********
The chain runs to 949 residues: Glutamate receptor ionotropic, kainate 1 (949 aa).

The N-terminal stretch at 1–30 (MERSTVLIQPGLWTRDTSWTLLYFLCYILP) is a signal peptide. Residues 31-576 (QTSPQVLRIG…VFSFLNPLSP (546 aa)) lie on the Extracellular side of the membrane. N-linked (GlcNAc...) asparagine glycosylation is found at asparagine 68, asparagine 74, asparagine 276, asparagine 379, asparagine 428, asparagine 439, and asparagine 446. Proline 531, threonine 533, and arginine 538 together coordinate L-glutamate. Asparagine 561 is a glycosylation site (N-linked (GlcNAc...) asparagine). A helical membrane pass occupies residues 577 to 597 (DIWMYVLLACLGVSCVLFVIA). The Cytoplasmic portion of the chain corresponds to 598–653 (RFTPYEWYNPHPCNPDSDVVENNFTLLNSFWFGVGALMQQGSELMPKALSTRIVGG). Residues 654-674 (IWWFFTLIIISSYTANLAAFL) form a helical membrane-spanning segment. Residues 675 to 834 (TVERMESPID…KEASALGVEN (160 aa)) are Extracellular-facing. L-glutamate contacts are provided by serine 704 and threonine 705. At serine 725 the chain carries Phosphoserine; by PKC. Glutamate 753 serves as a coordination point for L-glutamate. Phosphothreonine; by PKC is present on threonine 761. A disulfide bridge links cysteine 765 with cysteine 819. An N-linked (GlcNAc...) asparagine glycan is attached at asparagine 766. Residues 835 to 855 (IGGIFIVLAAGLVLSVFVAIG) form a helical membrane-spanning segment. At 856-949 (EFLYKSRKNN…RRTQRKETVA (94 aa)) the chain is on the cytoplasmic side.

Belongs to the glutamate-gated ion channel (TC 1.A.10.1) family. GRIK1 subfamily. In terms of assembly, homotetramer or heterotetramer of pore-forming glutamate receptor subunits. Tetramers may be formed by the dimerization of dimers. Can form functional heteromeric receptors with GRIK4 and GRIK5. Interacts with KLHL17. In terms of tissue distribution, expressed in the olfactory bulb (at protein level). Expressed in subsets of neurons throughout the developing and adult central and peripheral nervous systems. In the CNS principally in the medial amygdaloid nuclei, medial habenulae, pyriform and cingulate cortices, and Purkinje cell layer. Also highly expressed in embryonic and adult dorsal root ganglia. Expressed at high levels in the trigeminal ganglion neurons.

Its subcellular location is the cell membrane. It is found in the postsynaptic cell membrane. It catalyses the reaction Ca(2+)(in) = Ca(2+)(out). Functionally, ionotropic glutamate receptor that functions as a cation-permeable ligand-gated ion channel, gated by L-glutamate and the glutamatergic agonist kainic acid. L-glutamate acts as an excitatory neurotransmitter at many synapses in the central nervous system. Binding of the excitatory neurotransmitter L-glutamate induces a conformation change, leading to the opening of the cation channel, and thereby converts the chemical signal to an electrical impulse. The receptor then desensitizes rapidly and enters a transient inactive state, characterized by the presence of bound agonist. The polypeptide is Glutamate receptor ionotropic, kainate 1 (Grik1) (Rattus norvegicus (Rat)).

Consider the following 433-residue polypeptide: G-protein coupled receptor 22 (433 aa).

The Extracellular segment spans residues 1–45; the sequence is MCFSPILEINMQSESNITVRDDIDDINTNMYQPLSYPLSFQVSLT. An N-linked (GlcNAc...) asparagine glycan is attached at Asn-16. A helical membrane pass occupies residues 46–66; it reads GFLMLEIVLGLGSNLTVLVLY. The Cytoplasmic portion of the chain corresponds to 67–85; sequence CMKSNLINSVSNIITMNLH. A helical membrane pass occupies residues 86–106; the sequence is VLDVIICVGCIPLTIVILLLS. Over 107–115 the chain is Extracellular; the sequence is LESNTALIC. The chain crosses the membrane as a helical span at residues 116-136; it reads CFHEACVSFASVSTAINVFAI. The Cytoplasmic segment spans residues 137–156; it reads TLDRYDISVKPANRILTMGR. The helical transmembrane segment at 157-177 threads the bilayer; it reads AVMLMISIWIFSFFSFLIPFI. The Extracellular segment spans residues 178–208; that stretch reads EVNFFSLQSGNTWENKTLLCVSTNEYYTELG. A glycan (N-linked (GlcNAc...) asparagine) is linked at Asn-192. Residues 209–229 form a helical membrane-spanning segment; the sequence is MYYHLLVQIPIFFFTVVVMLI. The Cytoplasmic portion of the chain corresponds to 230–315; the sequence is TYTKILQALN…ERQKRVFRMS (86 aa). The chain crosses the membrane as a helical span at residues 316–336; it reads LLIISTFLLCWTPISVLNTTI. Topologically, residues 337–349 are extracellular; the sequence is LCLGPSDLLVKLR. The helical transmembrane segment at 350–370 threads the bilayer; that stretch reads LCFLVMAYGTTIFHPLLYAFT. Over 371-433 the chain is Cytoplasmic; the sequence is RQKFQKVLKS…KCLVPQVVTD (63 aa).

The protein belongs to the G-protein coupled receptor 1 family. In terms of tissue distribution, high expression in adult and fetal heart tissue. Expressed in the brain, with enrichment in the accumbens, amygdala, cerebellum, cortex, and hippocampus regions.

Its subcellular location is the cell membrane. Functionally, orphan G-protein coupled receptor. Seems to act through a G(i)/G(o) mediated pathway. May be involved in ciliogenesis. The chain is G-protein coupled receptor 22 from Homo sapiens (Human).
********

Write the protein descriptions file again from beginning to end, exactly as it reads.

The chain runs to 949 residues: Glutamate receptor ionotropic, kainate 1 (949 aa).

The N-terminal stretch at 1–30 (MERSTVLIQPGLWTRDTSWTLLYFLCYILP) is a signal peptide. Residues 31-576 (QTSPQVLRIG…VFSFLNPLSP (546 aa)) lie on the Extracellular side of the membrane. N-linked (GlcNAc...) asparagine glycosylation is found at asparagine 68, asparagine 74, asparagine 276, asparagine 379, asparagine 428, asparagine 439, and asparagine 446. Proline 531, threonine 533, and arginine 538 together coordinate L-glutamate. Asparagine 561 is a glycosylation site (N-linked (GlcNAc...) asparagine). A helical membrane pass occupies residues 577 to 597 (DIWMYVLLACLGVSCVLFVIA). The Cytoplasmic portion of the chain corresponds to 598–653 (RFTPYEWYNPHPCNPDSDVVENNFTLLNSFWFGVGALMQQGSELMPKALSTRIVGG). Residues 654-674 (IWWFFTLIIISSYTANLAAFL) form a helical membrane-spanning segment. Residues 675 to 834 (TVERMESPID…KEASALGVEN (160 aa)) are Extracellular-facing. L-glutamate contacts are provided by serine 704 and threonine 705. At serine 725 the chain carries Phosphoserine; by PKC. Glutamate 753 serves as a coordination point for L-glutamate. Phosphothreonine; by PKC is present on threonine 761. A disulfide bridge links cysteine 765 with cysteine 819. An N-linked (GlcNAc...) asparagine glycan is attached at asparagine 766. Residues 835 to 855 (IGGIFIVLAAGLVLSVFVAIG) form a helical membrane-spanning segment. At 856-949 (EFLYKSRKNN…RRTQRKETVA (94 aa)) the chain is on the cytoplasmic side.

Belongs to the glutamate-gated ion channel (TC 1.A.10.1) family. GRIK1 subfamily. In terms of assembly, homotetramer or heterotetramer of pore-forming glutamate receptor subunits. Tetramers may be formed by the dimerization of dimers. Can form functional heteromeric receptors with GRIK4 and GRIK5. Interacts with KLHL17. In terms of tissue distribution, expressed in the olfactory bulb (at protein level). Expressed in subsets of neurons throughout the developing and adult central and peripheral nervous systems. In the CNS principally in the medial amygdaloid nuclei, medial habenulae, pyriform and cingulate cortices, and Purkinje cell layer. Also highly expressed in embryonic and adult dorsal root ganglia. Expressed at high levels in the trigeminal ganglion neurons.

Its subcellular location is the cell membrane. It is found in the postsynaptic cell membrane. It catalyses the reaction Ca(2+)(in) = Ca(2+)(out). Functionally, ionotropic glutamate receptor that functions as a cation-permeable ligand-gated ion channel, gated by L-glutamate and the glutamatergic agonist kainic acid. L-glutamate acts as an excitatory neurotransmitter at many synapses in the central nervous system. Binding of the excitatory neurotransmitter L-glutamate induces a conformation change, leading to the opening of the cation channel, and thereby converts the chemical signal to an electrical impulse. The receptor then desensitizes rapidly and enters a transient inactive state, characterized by the presence of bound agonist. The polypeptide is Glutamate receptor ionotropic, kainate 1 (Grik1) (Rattus norvegicus (Rat)).

Consider the following 433-residue polypeptide: G-protein coupled receptor 22 (433 aa).

The Extracellular segment spans residues 1–45; the sequence is MCFSPILEINMQSESNITVRDDIDDINTNMYQPLSYPLSFQVSLT. An N-linked (GlcNAc...) asparagine glycan is attached at Asn-16. A helical membrane pass occupies residues 46–66; it reads GFLMLEIVLGLGSNLTVLVLY. The Cytoplasmic portion of the chain corresponds to 67–85; sequence CMKSNLINSVSNIITMNLH. A helical membrane pass occupies residues 86–106; the sequence is VLDVIICVGCIPLTIVILLLS. Over 107–115 the chain is Extracellular; the sequence is LESNTALIC. The chain crosses the membrane as a helical span at residues 116-136; it reads CFHEACVSFASVSTAINVFAI. The Cytoplasmic segment spans residues 137–156; it reads TLDRYDISVKPANRILTMGR. The helical transmembrane segment at 157-177 threads the bilayer; it reads AVMLMISIWIFSFFSFLIPFI. The Extracellular segment spans residues 178–208; that stretch reads EVNFFSLQSGNTWENKTLLCVSTNEYYTELG. A glycan (N-linked (GlcNAc...) asparagine) is linked at Asn-192. Residues 209–229 form a helical membrane-spanning segment; the sequence is MYYHLLVQIPIFFFTVVVMLI. The Cytoplasmic portion of the chain corresponds to 230–315; the sequence is TYTKILQALN…ERQKRVFRMS (86 aa). The chain crosses the membrane as a helical span at residues 316–336; it reads LLIISTFLLCWTPISVLNTTI. Topologically, residues 337–349 are extracellular; the sequence is LCLGPSDLLVKLR. The helical transmembrane segment at 350–370 threads the bilayer; that stretch reads LCFLVMAYGTTIFHPLLYAFT. Over 371-433 the chain is Cytoplasmic; the sequence is RQKFQKVLKS…KCLVPQVVTD (63 aa).

The protein belongs to the G-protein coupled receptor 1 family. In terms of tissue distribution, high expression in adult and fetal heart tissue. Expressed in the brain, with enrichment in the accumbens, amygdala, cerebellum, cortex, and hippocampus regions.

Its subcellular location is the cell membrane. Functionally, orphan G-protein coupled receptor. Seems to act through a G(i)/G(o) mediated pathway. May be involved in ciliogenesis. The chain is G-protein coupled receptor 22 from Homo sapiens (Human).